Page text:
In relation to the hostile activity offence set out in the renumbered clause 36 (formerly clause 38), she believed that there were some excellent changes to subclause (1) that should have been carried throughout. In subclauses (1)(a) and (b), in relation to communication, delivery, or making available information that would directly benefit a non-state actor engaged in hostile activity, the NCOP had proposed the insertion of the phrase “that would prejudice the national security of the Republic”, to supplement the description of hostile activity. However, this same change had not been carried through to subclauses (2)(a) and (b), nor 3(a) and (b), in lines 31, 35, 41 and 46. She believed that this was probably an oversight and suggested that the wording should be carried through.
Mr S Swart (ACDP) welcomed the amendments made by the NCOP, which he felt had taken the Bill forward. Many of the clauses had been discussed in detail. He wanted to welcome the proposals to change clause 43 and the addition of the clause relating to criminal activity in terms of section 45. That went far to allay concerns that had been raised about disclosure of classified information. He also agreed that the additions referring to the Labour Relations Act and National Environmental Management Act (which were not inserted by this Committee) were good. There had been improvements to the chapter on the Review Panel.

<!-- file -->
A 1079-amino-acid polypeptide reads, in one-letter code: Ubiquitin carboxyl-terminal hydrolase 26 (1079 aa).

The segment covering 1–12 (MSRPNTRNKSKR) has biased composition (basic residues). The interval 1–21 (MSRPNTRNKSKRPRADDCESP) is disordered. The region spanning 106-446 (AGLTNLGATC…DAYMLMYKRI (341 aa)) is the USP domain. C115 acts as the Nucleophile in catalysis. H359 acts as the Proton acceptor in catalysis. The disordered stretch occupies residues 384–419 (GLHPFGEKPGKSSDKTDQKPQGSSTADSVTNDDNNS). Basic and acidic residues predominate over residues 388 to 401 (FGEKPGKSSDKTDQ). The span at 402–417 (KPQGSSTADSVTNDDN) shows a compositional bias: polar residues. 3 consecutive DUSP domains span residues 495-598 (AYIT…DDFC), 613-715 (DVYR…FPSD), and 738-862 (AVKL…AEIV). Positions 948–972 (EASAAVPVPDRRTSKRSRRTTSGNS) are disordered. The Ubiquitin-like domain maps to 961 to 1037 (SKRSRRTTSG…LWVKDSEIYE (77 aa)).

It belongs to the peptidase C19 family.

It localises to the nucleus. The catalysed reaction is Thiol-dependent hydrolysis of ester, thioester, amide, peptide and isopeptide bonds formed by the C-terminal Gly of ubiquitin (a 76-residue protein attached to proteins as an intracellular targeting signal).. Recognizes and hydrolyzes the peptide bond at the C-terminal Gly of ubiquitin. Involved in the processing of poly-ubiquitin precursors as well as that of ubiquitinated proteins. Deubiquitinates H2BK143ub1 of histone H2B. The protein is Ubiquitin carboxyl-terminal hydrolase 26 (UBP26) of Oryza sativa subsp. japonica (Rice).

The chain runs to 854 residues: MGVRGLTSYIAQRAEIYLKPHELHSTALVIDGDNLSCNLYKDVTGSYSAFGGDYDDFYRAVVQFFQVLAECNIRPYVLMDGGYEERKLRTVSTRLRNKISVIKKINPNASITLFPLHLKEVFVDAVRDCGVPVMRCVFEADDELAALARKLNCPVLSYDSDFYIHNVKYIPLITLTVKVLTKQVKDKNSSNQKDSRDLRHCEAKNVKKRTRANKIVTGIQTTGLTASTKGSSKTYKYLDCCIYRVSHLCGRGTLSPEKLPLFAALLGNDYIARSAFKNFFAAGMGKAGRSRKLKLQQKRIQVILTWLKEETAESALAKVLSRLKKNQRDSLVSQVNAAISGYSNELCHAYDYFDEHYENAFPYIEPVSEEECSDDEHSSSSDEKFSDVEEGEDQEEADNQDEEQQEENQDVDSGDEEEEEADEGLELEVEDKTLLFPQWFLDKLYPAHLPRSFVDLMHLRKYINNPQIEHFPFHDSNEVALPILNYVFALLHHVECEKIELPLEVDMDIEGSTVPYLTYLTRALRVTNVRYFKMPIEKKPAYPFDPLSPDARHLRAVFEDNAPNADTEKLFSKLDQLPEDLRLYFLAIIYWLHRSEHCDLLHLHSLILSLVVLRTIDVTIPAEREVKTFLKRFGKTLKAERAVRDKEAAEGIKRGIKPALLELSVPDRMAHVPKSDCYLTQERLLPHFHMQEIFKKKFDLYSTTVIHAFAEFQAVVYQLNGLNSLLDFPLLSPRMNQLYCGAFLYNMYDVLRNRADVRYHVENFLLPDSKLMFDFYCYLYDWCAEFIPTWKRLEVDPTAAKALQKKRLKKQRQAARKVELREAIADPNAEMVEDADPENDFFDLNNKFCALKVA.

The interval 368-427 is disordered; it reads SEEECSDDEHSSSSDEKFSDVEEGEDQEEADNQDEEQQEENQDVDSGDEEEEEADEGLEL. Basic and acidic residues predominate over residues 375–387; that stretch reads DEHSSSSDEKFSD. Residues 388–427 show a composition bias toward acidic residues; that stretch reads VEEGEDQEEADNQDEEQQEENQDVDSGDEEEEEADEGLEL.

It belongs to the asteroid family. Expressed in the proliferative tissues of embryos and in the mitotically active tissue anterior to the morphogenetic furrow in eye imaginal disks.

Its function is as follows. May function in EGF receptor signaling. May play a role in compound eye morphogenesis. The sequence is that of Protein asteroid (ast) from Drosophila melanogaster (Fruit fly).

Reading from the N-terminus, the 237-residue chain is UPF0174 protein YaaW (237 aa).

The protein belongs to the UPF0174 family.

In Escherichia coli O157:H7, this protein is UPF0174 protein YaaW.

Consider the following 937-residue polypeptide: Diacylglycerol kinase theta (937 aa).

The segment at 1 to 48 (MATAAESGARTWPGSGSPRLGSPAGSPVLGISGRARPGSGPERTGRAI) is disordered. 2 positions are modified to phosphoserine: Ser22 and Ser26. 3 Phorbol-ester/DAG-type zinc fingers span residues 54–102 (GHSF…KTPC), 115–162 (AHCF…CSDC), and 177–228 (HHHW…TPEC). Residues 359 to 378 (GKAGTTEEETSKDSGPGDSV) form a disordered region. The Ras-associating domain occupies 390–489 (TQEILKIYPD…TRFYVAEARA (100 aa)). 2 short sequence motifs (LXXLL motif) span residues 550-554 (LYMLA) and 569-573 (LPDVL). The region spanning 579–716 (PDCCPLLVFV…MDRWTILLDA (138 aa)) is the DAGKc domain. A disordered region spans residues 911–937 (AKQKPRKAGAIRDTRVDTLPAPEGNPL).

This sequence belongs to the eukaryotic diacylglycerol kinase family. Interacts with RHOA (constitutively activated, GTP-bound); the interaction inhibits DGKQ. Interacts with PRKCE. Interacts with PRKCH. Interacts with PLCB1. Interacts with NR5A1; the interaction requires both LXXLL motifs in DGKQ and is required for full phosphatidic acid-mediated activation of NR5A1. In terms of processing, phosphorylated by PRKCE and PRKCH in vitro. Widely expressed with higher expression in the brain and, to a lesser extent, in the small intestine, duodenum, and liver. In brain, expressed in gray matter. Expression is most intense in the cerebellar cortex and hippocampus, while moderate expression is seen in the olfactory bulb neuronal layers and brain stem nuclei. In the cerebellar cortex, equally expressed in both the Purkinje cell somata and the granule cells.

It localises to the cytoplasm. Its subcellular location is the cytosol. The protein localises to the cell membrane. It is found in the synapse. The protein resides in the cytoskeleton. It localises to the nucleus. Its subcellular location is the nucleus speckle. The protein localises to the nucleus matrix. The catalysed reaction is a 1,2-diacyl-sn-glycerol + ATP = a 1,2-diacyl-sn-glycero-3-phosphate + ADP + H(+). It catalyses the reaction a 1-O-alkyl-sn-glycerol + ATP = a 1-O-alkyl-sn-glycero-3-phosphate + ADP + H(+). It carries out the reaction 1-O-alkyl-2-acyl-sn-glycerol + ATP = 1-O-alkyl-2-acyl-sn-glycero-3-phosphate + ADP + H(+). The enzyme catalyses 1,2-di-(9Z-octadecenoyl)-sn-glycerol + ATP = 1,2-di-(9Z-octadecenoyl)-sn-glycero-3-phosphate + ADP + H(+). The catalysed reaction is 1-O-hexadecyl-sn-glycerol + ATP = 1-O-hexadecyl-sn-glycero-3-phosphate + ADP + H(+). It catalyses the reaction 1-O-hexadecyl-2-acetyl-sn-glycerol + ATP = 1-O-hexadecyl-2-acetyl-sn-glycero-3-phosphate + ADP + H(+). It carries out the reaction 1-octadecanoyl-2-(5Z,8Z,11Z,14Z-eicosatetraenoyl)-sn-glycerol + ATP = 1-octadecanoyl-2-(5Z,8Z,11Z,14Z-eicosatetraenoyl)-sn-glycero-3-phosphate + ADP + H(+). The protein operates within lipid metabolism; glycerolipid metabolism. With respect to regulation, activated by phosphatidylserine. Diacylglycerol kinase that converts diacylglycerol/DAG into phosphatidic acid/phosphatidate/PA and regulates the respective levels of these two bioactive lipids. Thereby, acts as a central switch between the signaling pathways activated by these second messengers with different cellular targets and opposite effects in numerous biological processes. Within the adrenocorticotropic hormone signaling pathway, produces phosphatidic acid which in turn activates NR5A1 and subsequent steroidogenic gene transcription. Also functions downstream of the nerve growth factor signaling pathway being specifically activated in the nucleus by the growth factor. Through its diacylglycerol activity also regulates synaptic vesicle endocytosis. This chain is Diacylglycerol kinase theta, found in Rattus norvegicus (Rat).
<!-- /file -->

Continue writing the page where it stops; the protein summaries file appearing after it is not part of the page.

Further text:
Mr Swart said that he had earlier suggested a test for clause 3 of the amendment, relating to good cause shown, as outlined on page 6 of the attached document. He noted that in (b), there had been mention of the need for protection of South African “innovations” and, whilst he had no quibble with the principal, he questioned if that was the most suitable word, or whether perhaps another word might be more appropriate, perhaps “discoveries”. He also noted that the word “and” had been inserted instead of the colon that appeared in an earlier draft.
Mr Swart shared the concerns about the negligence test, and requested the Committee to re-look at that, along the lines of what Ms Smuts had suggested.